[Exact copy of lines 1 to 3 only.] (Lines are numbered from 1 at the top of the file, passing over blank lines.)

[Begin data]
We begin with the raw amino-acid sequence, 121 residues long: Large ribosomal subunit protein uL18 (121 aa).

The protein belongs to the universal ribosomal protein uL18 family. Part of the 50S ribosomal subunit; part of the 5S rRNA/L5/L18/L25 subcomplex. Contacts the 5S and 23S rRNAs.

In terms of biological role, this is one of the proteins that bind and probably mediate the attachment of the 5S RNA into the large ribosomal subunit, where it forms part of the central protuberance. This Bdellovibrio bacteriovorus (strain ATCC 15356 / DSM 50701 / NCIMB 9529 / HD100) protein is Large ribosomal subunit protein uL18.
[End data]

We begin with the raw amino-acid sequence, 121 residues long: Large ribosomal subunit protein uL18 (121 aa).

The protein belongs to the universal ribosomal protein uL18 family. Part of the 50S ribosomal subunit; part of the 5S rRNA/L5/L18/L25 subcomplex. Contacts the 5S and 23S rRNAs.

In terms of biological role, this is one of the proteins that bind and probably mediate the attachment of the 5S RNA into the large ribosomal subunit, where it forms part of the central protuberance. This Bdellovibrio bacteriovorus (strain ATCC 15356 / DSM 50701 / NCIMB 9529 / HD100) protein is Large ribosomal subunit protein uL18.